spelling will come later as their understanding of the structure of
the language increases. At this stage of the process, the
emphasis is on developing fluency in recording thoughts and on
communicating by the written word.
By the intermediate grades, spelling,
as well as punctuation, have taken on increased importance.
These students are aware of and conform to the rules of form and
style. They are using word lists and dictionaries to help with
spelling. They are also using reference books and resource
materials as they learn to write reports, outlines and
In high school, those writing skills,
which began as scribbles in kindergarten are now polished and continually
refined as the students use them. From "talk written
down" at the kindergarten level, students in high school, use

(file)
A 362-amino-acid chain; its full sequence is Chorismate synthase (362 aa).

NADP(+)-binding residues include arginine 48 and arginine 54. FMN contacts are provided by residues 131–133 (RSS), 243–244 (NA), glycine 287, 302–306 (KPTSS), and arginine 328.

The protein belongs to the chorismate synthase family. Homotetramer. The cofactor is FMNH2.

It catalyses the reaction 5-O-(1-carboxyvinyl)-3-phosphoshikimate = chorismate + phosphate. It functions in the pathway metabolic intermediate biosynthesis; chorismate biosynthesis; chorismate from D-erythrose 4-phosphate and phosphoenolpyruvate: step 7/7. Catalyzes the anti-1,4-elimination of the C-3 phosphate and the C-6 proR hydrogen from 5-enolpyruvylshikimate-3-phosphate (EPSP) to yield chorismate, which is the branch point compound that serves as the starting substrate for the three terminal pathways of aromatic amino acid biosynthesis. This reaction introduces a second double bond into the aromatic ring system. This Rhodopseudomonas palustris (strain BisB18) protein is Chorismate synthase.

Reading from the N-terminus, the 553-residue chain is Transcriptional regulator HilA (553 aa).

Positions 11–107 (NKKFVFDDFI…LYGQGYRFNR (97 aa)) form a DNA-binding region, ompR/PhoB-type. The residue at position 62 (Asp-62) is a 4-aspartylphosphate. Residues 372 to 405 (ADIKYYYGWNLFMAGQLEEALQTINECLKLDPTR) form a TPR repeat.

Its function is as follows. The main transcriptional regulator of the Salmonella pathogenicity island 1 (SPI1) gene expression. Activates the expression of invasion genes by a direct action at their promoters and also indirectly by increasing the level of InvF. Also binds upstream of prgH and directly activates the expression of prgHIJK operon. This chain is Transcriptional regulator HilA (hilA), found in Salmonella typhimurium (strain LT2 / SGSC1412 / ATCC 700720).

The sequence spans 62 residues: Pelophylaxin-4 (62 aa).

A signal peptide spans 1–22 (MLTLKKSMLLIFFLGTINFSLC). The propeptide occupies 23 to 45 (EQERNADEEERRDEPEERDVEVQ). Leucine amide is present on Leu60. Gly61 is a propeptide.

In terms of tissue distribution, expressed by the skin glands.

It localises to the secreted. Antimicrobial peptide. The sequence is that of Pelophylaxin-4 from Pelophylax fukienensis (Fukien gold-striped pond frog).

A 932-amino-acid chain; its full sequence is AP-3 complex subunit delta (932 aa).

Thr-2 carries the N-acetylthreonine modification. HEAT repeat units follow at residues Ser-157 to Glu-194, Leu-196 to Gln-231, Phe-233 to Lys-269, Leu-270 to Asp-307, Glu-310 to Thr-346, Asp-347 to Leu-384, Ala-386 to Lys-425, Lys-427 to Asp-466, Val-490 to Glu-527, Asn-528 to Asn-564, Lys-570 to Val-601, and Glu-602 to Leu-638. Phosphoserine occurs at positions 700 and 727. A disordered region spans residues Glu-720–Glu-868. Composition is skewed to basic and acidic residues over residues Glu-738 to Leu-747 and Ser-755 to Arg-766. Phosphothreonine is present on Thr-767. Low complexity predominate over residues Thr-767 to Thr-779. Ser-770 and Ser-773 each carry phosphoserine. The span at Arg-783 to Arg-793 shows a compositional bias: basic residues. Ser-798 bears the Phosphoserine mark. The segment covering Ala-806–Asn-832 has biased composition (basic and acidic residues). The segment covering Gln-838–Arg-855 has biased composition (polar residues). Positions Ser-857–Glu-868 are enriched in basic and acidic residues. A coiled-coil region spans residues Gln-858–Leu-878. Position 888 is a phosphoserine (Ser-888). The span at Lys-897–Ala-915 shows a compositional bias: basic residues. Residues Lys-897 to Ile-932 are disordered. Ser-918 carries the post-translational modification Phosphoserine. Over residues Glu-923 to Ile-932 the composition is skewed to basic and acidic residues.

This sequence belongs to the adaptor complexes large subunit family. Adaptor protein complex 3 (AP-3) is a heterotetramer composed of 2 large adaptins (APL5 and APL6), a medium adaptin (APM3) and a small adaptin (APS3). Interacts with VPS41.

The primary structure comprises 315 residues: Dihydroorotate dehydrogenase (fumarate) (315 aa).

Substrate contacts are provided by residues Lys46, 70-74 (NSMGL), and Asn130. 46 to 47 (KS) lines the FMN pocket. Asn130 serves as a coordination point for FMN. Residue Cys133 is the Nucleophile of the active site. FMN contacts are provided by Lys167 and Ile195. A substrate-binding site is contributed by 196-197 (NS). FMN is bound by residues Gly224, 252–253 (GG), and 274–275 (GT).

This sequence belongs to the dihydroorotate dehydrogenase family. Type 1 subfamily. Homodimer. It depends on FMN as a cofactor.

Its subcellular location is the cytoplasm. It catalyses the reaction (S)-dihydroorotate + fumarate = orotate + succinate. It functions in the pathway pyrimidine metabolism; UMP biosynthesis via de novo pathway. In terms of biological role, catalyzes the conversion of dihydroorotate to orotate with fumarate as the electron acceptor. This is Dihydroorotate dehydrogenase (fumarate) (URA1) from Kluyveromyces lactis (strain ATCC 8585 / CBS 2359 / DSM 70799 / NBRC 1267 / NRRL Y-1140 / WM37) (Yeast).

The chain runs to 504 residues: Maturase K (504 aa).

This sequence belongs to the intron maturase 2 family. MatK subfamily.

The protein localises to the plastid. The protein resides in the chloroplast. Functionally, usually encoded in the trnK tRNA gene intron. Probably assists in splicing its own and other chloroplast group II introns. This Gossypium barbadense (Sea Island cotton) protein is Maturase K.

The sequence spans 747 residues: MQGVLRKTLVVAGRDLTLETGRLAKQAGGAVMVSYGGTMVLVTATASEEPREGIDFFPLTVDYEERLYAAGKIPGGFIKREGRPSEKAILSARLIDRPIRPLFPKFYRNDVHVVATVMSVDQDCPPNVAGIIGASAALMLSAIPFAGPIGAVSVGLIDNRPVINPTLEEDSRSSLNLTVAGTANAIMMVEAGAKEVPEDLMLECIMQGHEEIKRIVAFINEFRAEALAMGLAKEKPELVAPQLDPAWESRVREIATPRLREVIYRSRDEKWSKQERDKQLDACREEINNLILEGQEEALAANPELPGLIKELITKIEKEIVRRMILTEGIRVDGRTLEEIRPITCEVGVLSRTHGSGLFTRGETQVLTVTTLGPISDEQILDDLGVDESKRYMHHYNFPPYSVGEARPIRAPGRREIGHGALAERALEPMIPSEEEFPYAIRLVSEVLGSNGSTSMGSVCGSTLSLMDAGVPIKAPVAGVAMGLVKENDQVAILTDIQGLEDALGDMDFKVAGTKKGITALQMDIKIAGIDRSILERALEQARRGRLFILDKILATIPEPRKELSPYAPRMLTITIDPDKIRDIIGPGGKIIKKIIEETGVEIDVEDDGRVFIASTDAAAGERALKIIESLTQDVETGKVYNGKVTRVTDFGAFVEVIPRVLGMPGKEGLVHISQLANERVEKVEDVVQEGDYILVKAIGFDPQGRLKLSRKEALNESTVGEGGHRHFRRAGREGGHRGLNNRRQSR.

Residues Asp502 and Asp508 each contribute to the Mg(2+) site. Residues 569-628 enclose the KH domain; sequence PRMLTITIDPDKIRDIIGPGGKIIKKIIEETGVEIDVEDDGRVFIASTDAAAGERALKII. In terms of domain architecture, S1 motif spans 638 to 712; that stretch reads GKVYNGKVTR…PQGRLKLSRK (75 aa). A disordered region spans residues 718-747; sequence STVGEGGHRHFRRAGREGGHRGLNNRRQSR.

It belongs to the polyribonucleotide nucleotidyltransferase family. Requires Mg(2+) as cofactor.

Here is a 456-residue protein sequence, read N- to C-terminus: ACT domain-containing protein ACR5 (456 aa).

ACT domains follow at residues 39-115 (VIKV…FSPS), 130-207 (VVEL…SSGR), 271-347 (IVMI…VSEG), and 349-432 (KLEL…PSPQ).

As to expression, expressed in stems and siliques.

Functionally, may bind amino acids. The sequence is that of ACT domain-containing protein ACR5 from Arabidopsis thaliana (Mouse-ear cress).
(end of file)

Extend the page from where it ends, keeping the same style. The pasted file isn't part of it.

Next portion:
skills in report writing, creative writing and letter and memo writing
so necessary in today's "Information Age."
Adapted from the Master
beauty of the day is found in the heart.
Hardy, Writer and Poet.
Into Learning This Summer!
Your child learns in many place and in
many ways. As a parent, you have an opportunity to make an
enormous difference in how much and how well your child learns.
Using the summer months to expand and enhance your child's skills for
learning will benefit your child year round. Some ideas to get
you started might include the following:
- Select safe, educational
toys...such as those that need to be put
- Play games---especially those that
have educational value, like number games, guessing games, word
- Encourage your child to do projects
with other children. He/she will learn to cooperate and
his/her social skills will improve.
- Take your child on the train, bus,
streetcar or airplane.
- Listen to your child...encourage him
or her to ask questions, discuss ideas and tell stories.
- Select activities that fit your
child's level of development, ones that he or she can learn from
- And be sure to set a good